Expectations of 2014 interest rate rise gather further pace

19th June 2014


Asset manager Standard Life Investments is the latest firm to call time on the UK’s prolonged period of ultra low interest rates.

It says the the Bank of England (BoE) should look to tighten policy using a combination of monetary and “macro-prudential” tools, or else risk greater volatility further down the line.

James McCann, UK and European economist at the firm said: “The BoE has been granted a broad swathe of new macro-prudential powers in the wake of the financial crisis. The hope is that this new institutional setup will prevent a re-run of mistakes made in the recent past when a long period of economic stability masked the growth of significant financial imbalances in the UK.

Bank of England governor Mark Carney

Bank of England governor Mark Carney

“With the current recovery proceeding impressively and property markets accelerating we believe that the Bank should flex its muscles sooner rather than later.”

McCann added however that while it is not yet time to remove the punchbowl of accommodative policy, it looks “increasingly appropriate to water down this intoxicating mixture”, and he believes the BoE should raise rates later this year if spare capacity continues to shrink and financial conditions do not tighten sufficiently.

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He added: “By starting early and moving gradually the BoE would be in a stronger position to calibrate the pace and scope of tightening. There is growing evidence that the MPC is moving in this direction following Mark Carney’s Mansion House speech. We would urge the committee to follow through on this signal, with the balance of risk pointing to a gradual move away from an emergency policy setting.”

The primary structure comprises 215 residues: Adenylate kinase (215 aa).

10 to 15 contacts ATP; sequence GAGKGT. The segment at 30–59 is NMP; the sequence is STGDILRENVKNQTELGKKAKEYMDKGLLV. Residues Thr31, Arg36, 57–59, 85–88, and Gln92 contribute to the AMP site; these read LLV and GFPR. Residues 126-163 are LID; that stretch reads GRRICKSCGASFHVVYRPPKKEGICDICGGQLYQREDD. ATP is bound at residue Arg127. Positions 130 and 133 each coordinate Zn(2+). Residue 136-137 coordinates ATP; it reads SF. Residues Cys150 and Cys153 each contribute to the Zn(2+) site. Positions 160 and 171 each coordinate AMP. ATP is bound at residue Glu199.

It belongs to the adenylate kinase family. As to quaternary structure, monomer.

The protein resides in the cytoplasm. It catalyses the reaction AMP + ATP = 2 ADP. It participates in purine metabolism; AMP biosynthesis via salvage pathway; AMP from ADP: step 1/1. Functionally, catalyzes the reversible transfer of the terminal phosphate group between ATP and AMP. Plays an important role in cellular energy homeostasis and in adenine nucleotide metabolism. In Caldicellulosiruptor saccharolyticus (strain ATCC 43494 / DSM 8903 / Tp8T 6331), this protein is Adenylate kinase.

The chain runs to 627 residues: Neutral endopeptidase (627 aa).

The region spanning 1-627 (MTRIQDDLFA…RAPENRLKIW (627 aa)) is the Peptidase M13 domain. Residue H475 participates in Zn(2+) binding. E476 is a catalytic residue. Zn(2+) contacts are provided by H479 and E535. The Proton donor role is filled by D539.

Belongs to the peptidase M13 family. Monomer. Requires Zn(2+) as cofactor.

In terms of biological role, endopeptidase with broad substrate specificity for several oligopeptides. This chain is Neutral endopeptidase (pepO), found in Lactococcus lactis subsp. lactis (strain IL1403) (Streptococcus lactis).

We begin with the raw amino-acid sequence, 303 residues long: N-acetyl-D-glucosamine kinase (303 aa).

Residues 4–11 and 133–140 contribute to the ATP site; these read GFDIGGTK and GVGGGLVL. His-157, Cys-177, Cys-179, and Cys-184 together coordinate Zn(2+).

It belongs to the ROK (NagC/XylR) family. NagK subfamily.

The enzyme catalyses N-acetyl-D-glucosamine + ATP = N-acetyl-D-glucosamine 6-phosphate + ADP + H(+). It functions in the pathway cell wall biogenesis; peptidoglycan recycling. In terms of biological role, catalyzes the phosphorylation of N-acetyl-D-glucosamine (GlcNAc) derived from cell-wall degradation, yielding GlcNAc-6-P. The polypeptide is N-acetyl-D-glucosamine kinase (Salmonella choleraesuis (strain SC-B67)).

In addition fellow fund management group Schroders has changed its interest rate forecast following what it says are mixed messages to markets from the BofE.

In a note issued this week, Schroders European economist Azad Zangana said: “The minutes from the latest BoE Monetary Policy Committee (MPC) meeting warn that there is a rising risk that interest rates may have to rise in 2014 – sooner than the financial markets were expecting. The meeting minutes revealed that early indicators of economic activity had been stronger than expected, and so the Bank’s central view that the economy may slow in the second half of the year may prove to be too pessimistic. Therefore, the minutes state that “In that context, the relatively low probability attached to a Bank Rate increase this year implied by some financial market prices was somewhat surprising.”

Bank governor Mark Carney provided a preview of the change in tone to a more hawkish stance in his Mansion House speech, when he warned that the first rise in interest rates “…could happen sooner than markets currently expect,” says Zangana.

Howard Archer, chief UK & European economist at IHS Global Insight also believes that it is looking increasingly likely that the BoE will edge interest rates up before the end of 2014. He said; “While interest rates are likely to rise only gradually and by a limited amount, this may well also have some dampening impact on the housing market.”

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